Publication details

Local and More Local: Impact of Size and Organization of Local Municipal Communities on Candidacy

Authors

VODA Petr SVAČINOVÁ Petra

Year of publication 2016
Type Appeared in Conference without Proceedings
Citation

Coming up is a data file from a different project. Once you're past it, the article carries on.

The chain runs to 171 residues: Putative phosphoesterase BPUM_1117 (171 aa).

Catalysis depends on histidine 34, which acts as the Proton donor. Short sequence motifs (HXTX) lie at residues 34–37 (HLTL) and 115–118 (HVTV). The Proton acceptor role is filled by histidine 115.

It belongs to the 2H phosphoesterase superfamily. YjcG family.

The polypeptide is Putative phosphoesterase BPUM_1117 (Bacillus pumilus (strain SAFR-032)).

Description Size of municipality is the traditionally tested variable explaining different kinds of political participation at the local level, the hypothesis about decline of participation with increase of municipality is mostly confirmed. There is also the additional intra-municipaity hypothesis, which adds the organizational structure of municipality into debate and suggests that mis-representation of some communities in the whole local parliament decrease the levels of political participation of municipality. However, there is lack in the reseach concerning the fact that differently defined communities can differently contribute to the overall rate in whole municipality. At the same time, there is just small number of research projects concerning the candidacy at local level. We want to focus on both of these gaps. Our paper concerns on relative number of candidates in the Czech Republic. Unit of our analysis is a unit of settlement, the smallest, historically determined unit, which defines the local community with shared identity. Units of settlement can be located in undivided municipalities (one municipality equals one unit) or in divided municipalities (one municipality is divided into two or more units). There are two types of units in divided municipality (central unit hosting office of local authority and peripheral units without office). The paper tests the hypotheses about influence of size of municipality, size of unit and relative proportion of unit on municipality on the relative number of candidates in the unit. We also work with the organizational type of unit and expect that the most disadvantaged communities (units in divided municipalities without office) produce smaller relative numbers of candidates than in undivided municipalities or central units in divided municipalities. We also suggest that the most advantaged are central units in divided municipalities, which shall produce more candidates than unidivided municipalities of equal size. We use data about candidates in almost all units in three local elections in the Czech Republic (2006-2014) and test our hypothesis using negative binomial regression.
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